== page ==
|I WAS WRONG, IT SEEMS, about Pierre Elliott Trudeau.
In my last entry, I wrote that he was "agnostic", assuming that despite
-- or because of -- his Jesuit upbringing in the rigidly Catholic Quebec
before the "Quiet Revolution", he had shrugged off his faith as peripheral
to the demands of a worldly life and an impeccably logical mind.
Certainly, at no point in his public life, in any of his
speeches or the legislation he enacted, did he refer to any spiritual motivation, any moral imperative not dictated by strict polity, in any rhetoric that relied on religion or religious conviction. Much as he once famously stated that the state had no place in the bedrooms of the nation, it seemed that he also believed that God had no place in the minutes of the House of Commons.
Perhaps he felt that invoking the name of God, or assuming
that he spoke in His name, was not only presumptuous but tasteless. In
any case, during his televised funeral yesterday, at Notre Dame Basilica
in Montreal, one of the commentators mentioned that Trudeau attended weekly
mass at his parish church, and often spent lunch hours praying with the
Benedictine monks near his home. It was a revelation to me.
God was once invoked as a matter of course in parliamentary
politics, usually as the Empire's greatest supporter. In the United States,
the separation of church and state, supposedly guaranteed in the consitution,
has done nothing to keep God and his interests out of the Senate or Congress.
Indeed, if you didn't know better, you'd assume that the Almighty was merely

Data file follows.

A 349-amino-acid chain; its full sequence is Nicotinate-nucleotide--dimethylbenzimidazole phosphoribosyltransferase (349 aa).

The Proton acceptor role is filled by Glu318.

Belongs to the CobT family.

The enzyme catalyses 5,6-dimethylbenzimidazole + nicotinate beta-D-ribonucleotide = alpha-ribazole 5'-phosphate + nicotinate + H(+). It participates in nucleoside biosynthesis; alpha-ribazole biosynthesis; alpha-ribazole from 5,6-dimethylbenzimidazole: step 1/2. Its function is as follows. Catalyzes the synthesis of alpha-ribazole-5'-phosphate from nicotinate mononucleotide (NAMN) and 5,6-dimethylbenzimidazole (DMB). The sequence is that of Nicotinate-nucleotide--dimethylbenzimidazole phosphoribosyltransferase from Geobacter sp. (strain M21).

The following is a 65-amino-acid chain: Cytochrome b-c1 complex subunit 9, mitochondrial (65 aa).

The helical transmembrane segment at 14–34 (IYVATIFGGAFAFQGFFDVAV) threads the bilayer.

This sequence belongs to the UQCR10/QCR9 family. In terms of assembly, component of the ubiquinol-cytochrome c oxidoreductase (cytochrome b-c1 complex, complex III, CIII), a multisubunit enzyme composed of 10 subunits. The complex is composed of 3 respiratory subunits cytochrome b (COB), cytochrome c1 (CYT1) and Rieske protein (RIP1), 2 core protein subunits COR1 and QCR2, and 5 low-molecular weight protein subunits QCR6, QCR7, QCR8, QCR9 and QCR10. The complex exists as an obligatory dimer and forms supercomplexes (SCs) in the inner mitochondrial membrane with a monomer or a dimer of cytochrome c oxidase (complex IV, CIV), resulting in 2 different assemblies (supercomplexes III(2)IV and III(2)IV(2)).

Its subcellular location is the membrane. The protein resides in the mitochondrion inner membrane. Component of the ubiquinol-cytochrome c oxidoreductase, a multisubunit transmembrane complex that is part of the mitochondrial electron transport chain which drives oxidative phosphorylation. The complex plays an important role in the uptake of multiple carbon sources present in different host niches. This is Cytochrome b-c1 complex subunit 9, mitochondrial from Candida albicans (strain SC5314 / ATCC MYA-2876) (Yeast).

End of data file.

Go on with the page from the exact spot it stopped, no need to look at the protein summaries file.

the most effective of all the lobby groups renting offices off the Mall
and holding lavish lunches and receptions at Washington hotels, using His
connections to help a congressman's kid to get into a good college while
taking a senator on a golf vacation at a nice resort in the Georgia Sea
Islands. In any case, a casual reading of the voting records of everyone
from Strom Thurmond to Al Gore reveals a deity that makes no secret of
where he stands on everything from late-term abortions and education to
the military and foreign policy, even if, like the best lobbyist, he manages
to be impressively bi-partisan most of the time.
God has been absent from much of the governmental activity
of Canada for the past generation or two, perhaps because His presence
is so elusive -- we don't know whether to call him Lord, Great Spirit,
the Creator, Allah, Rama, Buddha or the Life Force, so we politely keep
him out of the conversation, and assume that, like most of the country's
citizens, he regards the activities in Ottawa with only occasionally peevish
That will probably change with the new opposition party
led by Stockwell Day, a prairie fundamentalist who, whenever he was asked
to define his relationship to Trudeau during the official elegies in Ottawa
or in the crowd at Notre Dame in Montreal, never failed to point out that
he never met the man, but had always opposed Mr. Trudeau in deed and spirit.
The most profound thing he could say about the late prime minister on the
floor of the house involved quoting lyrics from "The Rose". In one moment,
the tone of national debate had dropped a few notches with a distinct shudder.
Day apparently believes the earth was created in time
for us to make the dinosaurs extinct through the unfortunate -- but not
illegal -- use of leg-hold traps, and that He might control every aspect
of our lives, but He is certainly oppposed to Big Government, Toronto and
the Liberal party.